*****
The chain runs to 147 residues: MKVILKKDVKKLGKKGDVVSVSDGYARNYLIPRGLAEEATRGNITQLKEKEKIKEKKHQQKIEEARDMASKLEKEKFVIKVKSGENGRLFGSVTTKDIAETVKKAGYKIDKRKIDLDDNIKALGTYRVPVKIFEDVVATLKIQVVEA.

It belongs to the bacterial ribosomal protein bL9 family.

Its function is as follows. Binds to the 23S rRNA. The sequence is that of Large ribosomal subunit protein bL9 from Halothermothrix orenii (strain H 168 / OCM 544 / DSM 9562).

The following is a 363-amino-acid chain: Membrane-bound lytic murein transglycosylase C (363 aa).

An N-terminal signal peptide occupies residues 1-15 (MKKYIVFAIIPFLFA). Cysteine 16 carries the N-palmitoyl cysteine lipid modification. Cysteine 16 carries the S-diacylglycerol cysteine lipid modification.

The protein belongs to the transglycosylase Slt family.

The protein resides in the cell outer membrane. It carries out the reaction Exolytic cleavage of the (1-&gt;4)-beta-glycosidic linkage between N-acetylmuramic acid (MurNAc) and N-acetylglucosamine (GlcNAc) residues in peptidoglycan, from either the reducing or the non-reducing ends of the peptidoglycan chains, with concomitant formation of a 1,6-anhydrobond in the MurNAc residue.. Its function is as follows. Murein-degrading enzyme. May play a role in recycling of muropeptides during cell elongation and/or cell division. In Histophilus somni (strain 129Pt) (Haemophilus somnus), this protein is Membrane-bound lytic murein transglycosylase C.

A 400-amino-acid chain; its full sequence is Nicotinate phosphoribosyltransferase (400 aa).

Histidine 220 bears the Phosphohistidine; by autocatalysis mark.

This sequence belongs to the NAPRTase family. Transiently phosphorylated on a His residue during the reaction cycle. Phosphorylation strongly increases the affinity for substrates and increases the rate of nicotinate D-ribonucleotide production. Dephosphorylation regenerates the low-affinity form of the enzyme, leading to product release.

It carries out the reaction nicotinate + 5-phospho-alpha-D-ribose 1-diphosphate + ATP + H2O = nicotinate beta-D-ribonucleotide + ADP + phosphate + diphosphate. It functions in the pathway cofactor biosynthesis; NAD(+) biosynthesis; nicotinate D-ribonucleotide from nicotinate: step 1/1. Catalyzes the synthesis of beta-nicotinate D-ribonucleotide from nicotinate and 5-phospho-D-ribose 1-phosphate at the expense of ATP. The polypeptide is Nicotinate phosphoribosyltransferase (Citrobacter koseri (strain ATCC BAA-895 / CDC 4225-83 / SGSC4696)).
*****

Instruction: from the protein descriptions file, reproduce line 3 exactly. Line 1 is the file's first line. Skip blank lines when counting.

Its function is as follows. Binds to the 23S rRNA. The sequence is that of Large ribosomal subunit protein bL9 from Halothermothrix orenii (strain H 168 / OCM 544 / DSM 9562).